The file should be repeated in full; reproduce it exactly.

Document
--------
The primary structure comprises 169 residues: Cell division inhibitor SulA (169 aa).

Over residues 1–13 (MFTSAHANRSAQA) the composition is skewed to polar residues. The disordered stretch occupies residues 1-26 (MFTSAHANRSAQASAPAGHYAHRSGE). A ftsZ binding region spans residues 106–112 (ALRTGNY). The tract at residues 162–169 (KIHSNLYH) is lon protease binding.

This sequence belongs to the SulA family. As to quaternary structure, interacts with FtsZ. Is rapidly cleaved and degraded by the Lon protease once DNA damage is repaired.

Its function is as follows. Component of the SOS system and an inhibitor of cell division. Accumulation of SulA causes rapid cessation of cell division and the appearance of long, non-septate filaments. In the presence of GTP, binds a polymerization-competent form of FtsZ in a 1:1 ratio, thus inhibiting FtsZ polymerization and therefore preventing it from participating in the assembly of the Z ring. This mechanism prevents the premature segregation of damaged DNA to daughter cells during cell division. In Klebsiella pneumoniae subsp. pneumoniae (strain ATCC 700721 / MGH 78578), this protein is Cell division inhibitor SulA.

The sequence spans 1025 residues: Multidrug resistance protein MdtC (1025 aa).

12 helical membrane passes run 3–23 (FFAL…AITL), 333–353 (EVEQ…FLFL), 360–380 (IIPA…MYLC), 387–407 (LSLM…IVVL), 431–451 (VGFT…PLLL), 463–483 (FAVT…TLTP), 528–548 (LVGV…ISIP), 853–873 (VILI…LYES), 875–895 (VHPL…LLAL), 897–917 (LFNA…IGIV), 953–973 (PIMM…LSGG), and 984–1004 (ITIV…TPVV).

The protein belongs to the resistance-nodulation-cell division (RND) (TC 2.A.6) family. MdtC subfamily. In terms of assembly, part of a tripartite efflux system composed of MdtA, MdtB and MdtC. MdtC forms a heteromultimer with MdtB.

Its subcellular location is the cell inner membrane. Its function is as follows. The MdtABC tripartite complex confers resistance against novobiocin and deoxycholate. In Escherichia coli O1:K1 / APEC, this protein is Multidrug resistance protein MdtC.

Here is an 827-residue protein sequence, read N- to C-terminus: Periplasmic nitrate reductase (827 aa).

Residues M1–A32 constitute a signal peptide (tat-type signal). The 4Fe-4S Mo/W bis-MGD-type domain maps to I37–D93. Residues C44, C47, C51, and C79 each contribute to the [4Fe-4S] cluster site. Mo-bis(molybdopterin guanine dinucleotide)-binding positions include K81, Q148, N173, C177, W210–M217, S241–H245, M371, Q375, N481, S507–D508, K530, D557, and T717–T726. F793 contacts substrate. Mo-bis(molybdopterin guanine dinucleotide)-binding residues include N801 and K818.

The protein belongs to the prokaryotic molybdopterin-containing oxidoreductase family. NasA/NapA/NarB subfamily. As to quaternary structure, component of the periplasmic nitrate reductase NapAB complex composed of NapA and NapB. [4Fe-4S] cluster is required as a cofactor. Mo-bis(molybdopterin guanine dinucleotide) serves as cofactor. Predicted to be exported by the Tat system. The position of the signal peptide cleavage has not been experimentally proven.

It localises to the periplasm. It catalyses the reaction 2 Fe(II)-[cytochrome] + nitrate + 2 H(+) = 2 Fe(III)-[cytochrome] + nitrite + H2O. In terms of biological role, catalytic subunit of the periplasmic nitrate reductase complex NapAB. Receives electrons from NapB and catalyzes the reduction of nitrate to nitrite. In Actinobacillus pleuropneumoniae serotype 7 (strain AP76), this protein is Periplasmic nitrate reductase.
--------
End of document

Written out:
The primary structure comprises 169 residues: Cell division inhibitor SulA (169 aa).

Over residues 1–13 (MFTSAHANRSAQA) the composition is skewed to polar residues. The disordered stretch occupies residues 1-26 (MFTSAHANRSAQASAPAGHYAHRSGE). A ftsZ binding region spans residues 106–112 (ALRTGNY). The tract at residues 162–169 (KIHSNLYH) is lon protease binding.

This sequence belongs to the SulA family. As to quaternary structure, interacts with FtsZ. Is rapidly cleaved and degraded by the Lon protease once DNA damage is repaired.

Its function is as follows. Component of the SOS system and an inhibitor of cell division. Accumulation of SulA causes rapid cessation of cell division and the appearance of long, non-septate filaments. In the presence of GTP, binds a polymerization-competent form of FtsZ in a 1:1 ratio, thus inhibiting FtsZ polymerization and therefore preventing it from participating in the assembly of the Z ring. This mechanism prevents the premature segregation of damaged DNA to daughter cells during cell division. In Klebsiella pneumoniae subsp. pneumoniae (strain ATCC 700721 / MGH 78578), this protein is Cell division inhibitor SulA.

The sequence spans 1025 residues: Multidrug resistance protein MdtC (1025 aa).

12 helical membrane passes run 3–23 (FFAL…AITL), 333–353 (EVEQ…FLFL), 360–380 (IIPA…MYLC), 387–407 (LSLM…IVVL), 431–451 (VGFT…PLLL), 463–483 (FAVT…TLTP), 528–548 (LVGV…ISIP), 853–873 (VILI…LYES), 875–895 (VHPL…LLAL), 897–917 (LFNA…IGIV), 953–973 (PIMM…LSGG), and 984–1004 (ITIV…TPVV).

The protein belongs to the resistance-nodulation-cell division (RND) (TC 2.A.6) family. MdtC subfamily. In terms of assembly, part of a tripartite efflux system composed of MdtA, MdtB and MdtC. MdtC forms a heteromultimer with MdtB.

Its subcellular location is the cell inner membrane. Its function is as follows. The MdtABC tripartite complex confers resistance against novobiocin and deoxycholate. In Escherichia coli O1:K1 / APEC, this protein is Multidrug resistance protein MdtC.

Here is an 827-residue protein sequence, read N- to C-terminus: Periplasmic nitrate reductase (827 aa).

Residues M1–A32 constitute a signal peptide (tat-type signal). The 4Fe-4S Mo/W bis-MGD-type domain maps to I37–D93. Residues C44, C47, C51, and C79 each contribute to the [4Fe-4S] cluster site. Mo-bis(molybdopterin guanine dinucleotide)-binding positions include K81, Q148, N173, C177, W210–M217, S241–H245, M371, Q375, N481, S507–D508, K530, D557, and T717–T726. F793 contacts substrate. Mo-bis(molybdopterin guanine dinucleotide)-binding residues include N801 and K818.

The protein belongs to the prokaryotic molybdopterin-containing oxidoreductase family. NasA/NapA/NarB subfamily. As to quaternary structure, component of the periplasmic nitrate reductase NapAB complex composed of NapA and NapB. [4Fe-4S] cluster is required as a cofactor. Mo-bis(molybdopterin guanine dinucleotide) serves as cofactor. Predicted to be exported by the Tat system. The position of the signal peptide cleavage has not been experimentally proven.

It localises to the periplasm. It catalyses the reaction 2 Fe(II)-[cytochrome] + nitrate + 2 H(+) = 2 Fe(III)-[cytochrome] + nitrite + H2O. In terms of biological role, catalytic subunit of the periplasmic nitrate reductase complex NapAB. Receives electrons from NapB and catalyzes the reduction of nitrate to nitrite. In Actinobacillus pleuropneumoniae serotype 7 (strain AP76), this protein is Periplasmic nitrate reductase.